Thursday, October 20, 2005

10-13-2005 -- The Cemetery

I've had all day to think about it, and I still can't believe that I can't believe the Art Heroes over at the EAG picked Randall Stout's design. I mean, I joked about it two weeks ago and everything -- "stainless steel skateboard ramp" etc. -- but I didn't think anyone would go along with that clodgy mess of bullshit "organic" forms and useless, pandering decoration. Once again, I underestimate the abilty of the tasteless, braying drone-elite of Edmonn...

...nnnaaaah, fuckit. What do I care? The thing'll never get built, anyway; we're only a few years away (at best) from a worldwide economic disaster. Prosperity Cheques or no, we're heading for a point where oil -- and thus, everything else -- is going to be so dear, and life so cheap, even a joke building like Stout's will seem like the Fabled Towers of Atlantis compared to the post-industrial ruins we'll be squatting in. Nothing a body can do about it now except learn how to famr and shoot straight -- pressed for time, the latter alone will suffice -- so I might as well go "la la la la la" for another couple winters and keep drawing my pay. Like, you know what I'm really into these days? Airwolf.

They just released that action on DVD a little while ago, and if you haven't seen the legendary superchopper action-adventure series since it was broadcast, you owe it to yourself to pick it up (it's only worth a rental; put the purchase price toward fuel, bullets and seed) and experience the thrill of helicopter-based international Reaganism all over again. What a revelation! Remember the Cold War? The Libyans? Airwolf brings that flavor on back to you, somthered in a creamy sauce of Vietnam that I was too unsophisticated to really appreciate back then -- then, it was all about the helicopter.

The Airwolf itself is still as awesome as ever it was when I would model it with legos; what really surprised me is how little the chopper actually features in the series, and how much of its screentime is stiched together from poorly matched military stock footage and clips from what seems to be a single afternoon each of stunt flying and interiors -- in addition to having an awesome name (and playing the 'cello for eagles) pilot Stringfellow Hawke (Jan-Michael Vincent), is so highly trained and precise, he squints and pulls the trigger in exactly the same way every time. The best part (among an embarassment of best parts, including Ernest Borgnine) is how it always gets personal; after squibbing away the Libyan (or whoever) defences with rockets, Airwolf always settles down to hover at about five feet in the middle of the bad-guy base and just pivots around, methodically machinegunning dudes. Since Airwolf is bulletproof -- and by the way, also needs no fuel, maintenance, ammo stores or support infrastructure -- you'll usually get a shot of the bad guy just pumping useless bullets into the copter's nose before stock-footage Stringfellow squints and unloads. Rad!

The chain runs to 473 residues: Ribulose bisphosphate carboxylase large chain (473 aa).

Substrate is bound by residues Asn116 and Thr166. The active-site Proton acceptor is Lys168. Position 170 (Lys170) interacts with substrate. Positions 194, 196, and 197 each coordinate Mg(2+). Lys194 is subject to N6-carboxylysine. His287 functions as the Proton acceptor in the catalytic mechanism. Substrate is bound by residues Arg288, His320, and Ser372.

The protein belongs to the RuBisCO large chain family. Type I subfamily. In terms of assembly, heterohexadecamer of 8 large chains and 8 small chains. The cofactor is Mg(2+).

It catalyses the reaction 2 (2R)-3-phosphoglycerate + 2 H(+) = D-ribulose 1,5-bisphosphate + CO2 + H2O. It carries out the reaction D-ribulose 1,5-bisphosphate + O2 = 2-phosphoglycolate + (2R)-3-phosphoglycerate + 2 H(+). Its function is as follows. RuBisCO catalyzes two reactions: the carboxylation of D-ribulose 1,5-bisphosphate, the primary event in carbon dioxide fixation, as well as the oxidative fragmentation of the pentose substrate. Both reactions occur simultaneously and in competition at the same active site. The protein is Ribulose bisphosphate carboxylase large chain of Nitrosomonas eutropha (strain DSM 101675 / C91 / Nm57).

But, like I said, it's not all invincibility and blowing things away; Stringfellow, along with everybody else he encounters, including Russians and Libyans, has a lingering Vietnam problem. I mean, these cats are really messed. I didn't really "get it" when I was ten, but watching Airwolf now really makes me realize how bad a prolonged, bloody, disastrous war can fuck people up. When Stringfellow flew back to Vietnam to rescue a kidnapped boy he might have fathered, the producers made the towheaded little scamp look "half-breed" by daubing slanty eyeliner on him so he looked more like a Glam Scout. Will escapist action-adventure TV shows ten years after the Iraq war ends feature blond brats in brownface?

Ha! Listen to me... "After the Iraq war ends!" As another 80s icon would say, I kill me; at least, I hope I do before somebody else does. Wal-Marts, automobiles, convenience food, civil society and even television itself will end before the Oil Wars will. Good luck out there, friends. May you be buried in individual graves.


Garnet said...

I understand that in the never-aired concluding episode, Stringfellow succumbs to his Vietnam damage and goes mad, attacking everyone around him. Then Borgnine, manning the controls of the Airwolf, does the only thing he can: with a single, precise, perfect shot, one special .05-caliber bullet neatly removes the offending part of Stringfellow's brain. After that, he's only good for cleaning up around the base and fighting evil with a rubber-tipped Special Olympics javelin, but it's basically a happy ending. Nice hearing from you again, DRZ. It's been too long.

mike w said...

Update your fucking blog, you jackass.